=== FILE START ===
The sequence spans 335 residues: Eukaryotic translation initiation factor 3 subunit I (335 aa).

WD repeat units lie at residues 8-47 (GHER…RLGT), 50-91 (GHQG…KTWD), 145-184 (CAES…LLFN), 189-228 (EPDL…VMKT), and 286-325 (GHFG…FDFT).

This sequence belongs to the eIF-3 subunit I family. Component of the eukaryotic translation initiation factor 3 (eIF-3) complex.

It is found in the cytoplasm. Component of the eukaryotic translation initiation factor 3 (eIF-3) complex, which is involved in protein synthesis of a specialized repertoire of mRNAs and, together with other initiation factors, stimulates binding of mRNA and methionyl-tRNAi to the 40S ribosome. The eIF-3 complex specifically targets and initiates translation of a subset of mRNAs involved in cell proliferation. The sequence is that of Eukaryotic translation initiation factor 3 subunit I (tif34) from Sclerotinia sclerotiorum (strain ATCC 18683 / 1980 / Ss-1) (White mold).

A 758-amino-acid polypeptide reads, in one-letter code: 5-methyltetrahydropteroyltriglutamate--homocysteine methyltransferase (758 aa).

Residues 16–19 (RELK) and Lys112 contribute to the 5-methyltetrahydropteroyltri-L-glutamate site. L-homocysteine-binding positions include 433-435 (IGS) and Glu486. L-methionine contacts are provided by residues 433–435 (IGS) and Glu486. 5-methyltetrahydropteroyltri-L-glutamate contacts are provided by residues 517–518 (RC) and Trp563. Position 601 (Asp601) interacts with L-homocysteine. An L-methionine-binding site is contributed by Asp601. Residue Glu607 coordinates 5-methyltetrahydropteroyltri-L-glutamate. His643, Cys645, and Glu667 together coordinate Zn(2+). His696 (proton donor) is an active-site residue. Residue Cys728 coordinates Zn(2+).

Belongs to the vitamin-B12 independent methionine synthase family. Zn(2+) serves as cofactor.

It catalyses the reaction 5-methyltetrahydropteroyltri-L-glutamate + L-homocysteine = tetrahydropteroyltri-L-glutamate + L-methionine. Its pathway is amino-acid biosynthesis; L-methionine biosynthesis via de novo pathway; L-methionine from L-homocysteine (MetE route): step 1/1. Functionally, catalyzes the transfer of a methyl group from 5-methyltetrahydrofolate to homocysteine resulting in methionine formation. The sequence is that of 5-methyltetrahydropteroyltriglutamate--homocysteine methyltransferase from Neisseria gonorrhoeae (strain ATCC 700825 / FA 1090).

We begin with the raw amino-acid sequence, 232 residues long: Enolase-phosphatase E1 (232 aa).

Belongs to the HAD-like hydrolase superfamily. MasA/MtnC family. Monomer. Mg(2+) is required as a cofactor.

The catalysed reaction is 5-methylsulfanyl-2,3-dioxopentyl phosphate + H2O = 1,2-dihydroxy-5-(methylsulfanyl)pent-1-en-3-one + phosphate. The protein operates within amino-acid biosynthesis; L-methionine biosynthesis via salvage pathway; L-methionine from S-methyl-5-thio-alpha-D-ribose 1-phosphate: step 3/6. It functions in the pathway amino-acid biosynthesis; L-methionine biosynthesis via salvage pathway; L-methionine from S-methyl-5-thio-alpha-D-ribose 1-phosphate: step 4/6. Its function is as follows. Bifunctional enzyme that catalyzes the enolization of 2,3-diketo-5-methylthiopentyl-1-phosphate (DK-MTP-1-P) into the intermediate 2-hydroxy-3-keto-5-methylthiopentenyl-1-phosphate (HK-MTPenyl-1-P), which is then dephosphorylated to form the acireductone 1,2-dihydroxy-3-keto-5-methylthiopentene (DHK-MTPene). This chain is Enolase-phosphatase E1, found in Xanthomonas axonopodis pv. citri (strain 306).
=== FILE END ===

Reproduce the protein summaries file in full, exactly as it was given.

The sequence spans 335 residues: Eukaryotic translation initiation factor 3 subunit I (335 aa).

WD repeat units lie at residues 8-47 (GHER…RLGT), 50-91 (GHQG…KTWD), 145-184 (CAES…LLFN), 189-228 (EPDL…VMKT), and 286-325 (GHFG…FDFT).

This sequence belongs to the eIF-3 subunit I family. Component of the eukaryotic translation initiation factor 3 (eIF-3) complex.

It is found in the cytoplasm. Component of the eukaryotic translation initiation factor 3 (eIF-3) complex, which is involved in protein synthesis of a specialized repertoire of mRNAs and, together with other initiation factors, stimulates binding of mRNA and methionyl-tRNAi to the 40S ribosome. The eIF-3 complex specifically targets and initiates translation of a subset of mRNAs involved in cell proliferation. The sequence is that of Eukaryotic translation initiation factor 3 subunit I (tif34) from Sclerotinia sclerotiorum (strain ATCC 18683 / 1980 / Ss-1) (White mold).

A 758-amino-acid polypeptide reads, in one-letter code: 5-methyltetrahydropteroyltriglutamate--homocysteine methyltransferase (758 aa).

Residues 16–19 (RELK) and Lys112 contribute to the 5-methyltetrahydropteroyltri-L-glutamate site. L-homocysteine-binding positions include 433-435 (IGS) and Glu486. L-methionine contacts are provided by residues 433–435 (IGS) and Glu486. 5-methyltetrahydropteroyltri-L-glutamate contacts are provided by residues 517–518 (RC) and Trp563. Position 601 (Asp601) interacts with L-homocysteine. An L-methionine-binding site is contributed by Asp601. Residue Glu607 coordinates 5-methyltetrahydropteroyltri-L-glutamate. His643, Cys645, and Glu667 together coordinate Zn(2+). His696 (proton donor) is an active-site residue. Residue Cys728 coordinates Zn(2+).

Belongs to the vitamin-B12 independent methionine synthase family. Zn(2+) serves as cofactor.

It catalyses the reaction 5-methyltetrahydropteroyltri-L-glutamate + L-homocysteine = tetrahydropteroyltri-L-glutamate + L-methionine. Its pathway is amino-acid biosynthesis; L-methionine biosynthesis via de novo pathway; L-methionine from L-homocysteine (MetE route): step 1/1. Functionally, catalyzes the transfer of a methyl group from 5-methyltetrahydrofolate to homocysteine resulting in methionine formation. The sequence is that of 5-methyltetrahydropteroyltriglutamate--homocysteine methyltransferase from Neisseria gonorrhoeae (strain ATCC 700825 / FA 1090).

We begin with the raw amino-acid sequence, 232 residues long: Enolase-phosphatase E1 (232 aa).

Belongs to the HAD-like hydrolase superfamily. MasA/MtnC family. Monomer. Mg(2+) is required as a cofactor.

The catalysed reaction is 5-methylsulfanyl-2,3-dioxopentyl phosphate + H2O = 1,2-dihydroxy-5-(methylsulfanyl)pent-1-en-3-one + phosphate. The protein operates within amino-acid biosynthesis; L-methionine biosynthesis via salvage pathway; L-methionine from S-methyl-5-thio-alpha-D-ribose 1-phosphate: step 3/6. It functions in the pathway amino-acid biosynthesis; L-methionine biosynthesis via salvage pathway; L-methionine from S-methyl-5-thio-alpha-D-ribose 1-phosphate: step 4/6. Its function is as follows. Bifunctional enzyme that catalyzes the enolization of 2,3-diketo-5-methylthiopentyl-1-phosphate (DK-MTP-1-P) into the intermediate 2-hydroxy-3-keto-5-methylthiopentenyl-1-phosphate (HK-MTPenyl-1-P), which is then dephosphorylated to form the acireductone 1,2-dihydroxy-3-keto-5-methylthiopentene (DHK-MTPene). This chain is Enolase-phosphatase E1, found in Xanthomonas axonopodis pv. citri (strain 306).